I bet the second one. People learnt the hard way and this knowledge turned into folk knowledge, passed down through generations. Sadly, we are moving ever further away from the raw, basic production of food and so this knowledge is, like a lot of other knowledge, being forgotten. God help us if we had to be self sufficient. We would all starve. 

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1 minute ago, One percent said:

I bet the second one. People learnt the hard way and this knowledge turned into folk knowledge, passed down through generations. Sadly, we are moving ever further away from the raw, basic production of food and so this knowledge is, like a lot of other knowledge, being forgotten. God help us if we had to be self sufficient. We would all starve. 

 

It is often interesting to look at people being stranded on islands, in forests, jungle, deserts, etc, and either starving to death or dying of thirst. In many cases there was enough food and water at hand but they lacked the knowledge of what it was or how to find it.

The only cases I can think of where people did not have anything nearby is the infamous crashing of a jet liner in the Andes and the football who eventually ate their dead team mates. There was also a WW2 bomber crew who crash-landed on the Northern Queensland coast, returning from a bomber raid, and who found themselves in an area where basicaly nothing lives and all the water was salt-water for a great many miles around.

I also recall watching a BBC doc about a British settlement in Oz in the 1700's or early 1800's who basically decided to build houses, a church, etc, in a place of extreme heat and which was completely desolate of food and water. Within a year the church grave-yard was full.

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1 hour ago, Great Guy said:

Nice one, I've decided to try it out for myself, however it's always good to hear that the idea works :)

Seemingly you need a log that has been freshly felled - so I'll be out with the saw this weekend....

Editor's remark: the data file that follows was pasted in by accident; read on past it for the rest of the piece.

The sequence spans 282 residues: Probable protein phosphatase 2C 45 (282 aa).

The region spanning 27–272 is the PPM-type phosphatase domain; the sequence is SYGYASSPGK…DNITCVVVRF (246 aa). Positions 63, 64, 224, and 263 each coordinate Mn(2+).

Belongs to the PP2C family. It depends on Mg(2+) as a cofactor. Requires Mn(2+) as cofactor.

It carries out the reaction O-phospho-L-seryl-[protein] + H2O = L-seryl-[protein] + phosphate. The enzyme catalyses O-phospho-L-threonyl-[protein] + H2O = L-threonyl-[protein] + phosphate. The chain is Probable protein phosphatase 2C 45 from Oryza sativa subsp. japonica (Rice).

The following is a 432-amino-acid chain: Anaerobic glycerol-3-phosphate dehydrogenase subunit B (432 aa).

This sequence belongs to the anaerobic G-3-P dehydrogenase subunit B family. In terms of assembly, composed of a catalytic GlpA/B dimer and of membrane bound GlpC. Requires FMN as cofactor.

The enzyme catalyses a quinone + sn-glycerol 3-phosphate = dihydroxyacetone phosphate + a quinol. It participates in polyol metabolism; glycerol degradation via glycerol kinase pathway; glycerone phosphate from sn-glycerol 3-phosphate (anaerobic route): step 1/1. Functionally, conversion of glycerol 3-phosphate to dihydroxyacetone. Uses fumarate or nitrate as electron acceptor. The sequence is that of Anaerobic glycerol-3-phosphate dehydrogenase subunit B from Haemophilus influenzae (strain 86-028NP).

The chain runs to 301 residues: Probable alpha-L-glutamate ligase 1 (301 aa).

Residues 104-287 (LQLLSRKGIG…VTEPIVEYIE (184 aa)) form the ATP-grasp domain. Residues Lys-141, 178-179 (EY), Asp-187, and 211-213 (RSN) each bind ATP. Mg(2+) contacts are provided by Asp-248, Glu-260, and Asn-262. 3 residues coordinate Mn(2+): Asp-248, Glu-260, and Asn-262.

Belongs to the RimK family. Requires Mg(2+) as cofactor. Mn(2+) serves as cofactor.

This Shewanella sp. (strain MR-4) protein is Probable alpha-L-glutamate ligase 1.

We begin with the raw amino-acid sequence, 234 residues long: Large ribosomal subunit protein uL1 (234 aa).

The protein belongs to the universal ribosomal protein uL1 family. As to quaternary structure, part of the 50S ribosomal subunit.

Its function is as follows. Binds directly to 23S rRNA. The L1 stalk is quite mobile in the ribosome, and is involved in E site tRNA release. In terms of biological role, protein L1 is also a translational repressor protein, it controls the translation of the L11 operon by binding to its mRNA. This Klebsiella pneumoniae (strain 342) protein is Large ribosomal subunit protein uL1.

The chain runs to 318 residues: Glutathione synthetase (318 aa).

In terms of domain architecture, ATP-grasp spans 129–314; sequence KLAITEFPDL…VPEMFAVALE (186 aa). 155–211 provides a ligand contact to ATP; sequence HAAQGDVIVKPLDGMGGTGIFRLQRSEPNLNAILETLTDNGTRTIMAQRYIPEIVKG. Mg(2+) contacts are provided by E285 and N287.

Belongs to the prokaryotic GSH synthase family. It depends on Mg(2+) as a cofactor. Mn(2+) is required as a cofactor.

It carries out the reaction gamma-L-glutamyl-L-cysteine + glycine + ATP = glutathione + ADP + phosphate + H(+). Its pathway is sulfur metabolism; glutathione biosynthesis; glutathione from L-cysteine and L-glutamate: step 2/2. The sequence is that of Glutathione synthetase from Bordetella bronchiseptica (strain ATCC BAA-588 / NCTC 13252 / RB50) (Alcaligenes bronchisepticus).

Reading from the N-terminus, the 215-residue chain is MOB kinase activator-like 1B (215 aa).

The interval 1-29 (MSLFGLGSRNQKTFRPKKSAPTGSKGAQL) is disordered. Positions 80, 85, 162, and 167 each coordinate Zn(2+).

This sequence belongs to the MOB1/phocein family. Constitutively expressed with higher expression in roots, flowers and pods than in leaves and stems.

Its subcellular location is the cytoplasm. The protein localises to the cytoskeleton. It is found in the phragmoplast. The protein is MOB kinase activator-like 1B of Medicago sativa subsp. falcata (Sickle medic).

Just be careful it hasn't got a tree preservation order or something on it. xD

also, take Sarah's advice and bag a sample along with written notes. :ph34r:  I'm still here though....

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As everyone says - leave well alone. The answer to the question "is this edible" is always no. 

I gather and eat lots of mushrooms over the season but there are very strict rules I stick to. The main one is to be able to unequivocally identify your target edible species, and the main toxic ones that could be confused for those edible ones.  I limit myself to a few edible species and am not interested in discovering more - too much risk!

 

 

 

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7 minutes ago, InLikeFlynn said:

As everyone says - leave well alone. The answer to the question "is this edible" is always no. 

I gather and eat lots of mushrooms over the season but there are very strict rules I stick to. The main one is to be able to unequivocally identify your target edible species, and the main toxic ones that could be confused for those edible ones.  I limit myself to a few edible species and am not interested in discovering more - too much risk!

 

 

 

Yes, I used to go picking loads in the fields and hedgerows surrounding where I lived as a child. I would then go round knocking at doors selling them to nearby residents. More lucrative than my paper round. When I left home I think most of them were still alive.

Edit to add: I think they did definitely eat them and weren't just saying 'it's that weird boy with the manky bits of fungus, buy 50p worth to get rid of him'.

 

Edited by SNACR

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2 hours ago, Turned Out Nice Again said:

I had a day with a mycologist in Epping Forest years ago. He said that there's a class of little brown mushrooms that are mostly edible with the exception of a few horribly poisonous ones - trouble being, they all look pretty much the same, in some cases requiring spore prints to identify the nasties, hence all go uneaten. Bottom-line: For the table, stick to the unmistakables.

Went on a mushroom walk with a mycologist. The guy knew his stuff but even for him it took detailed examination of each mushroom for identification. He admitted that he had even accidentally poisoned himself on more than one occasion as had other experts he knew. Interestingly he mentioned that some of the poisonous fungi taste the best.

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9 minutes ago, gibbon said:

Went on a mushroom walk with a mycologist. The guy knew his stuff but even for him it took detailed examination of each mushroom for identification. He admitted that he had even accidentally poisoned himself on more than one occasion as had other experts he knew. Interestingly he mentioned that some of the poisonous fungi taste the best.

And that is only when he has known he has poisoned himself - could have low level poisoned his system many more times without immediate effects (like stomach cramps) , how does something like kidney damage display itself - immediate feedback or partial (possibly permanent) deterioration which you might know nothing about but has already happened?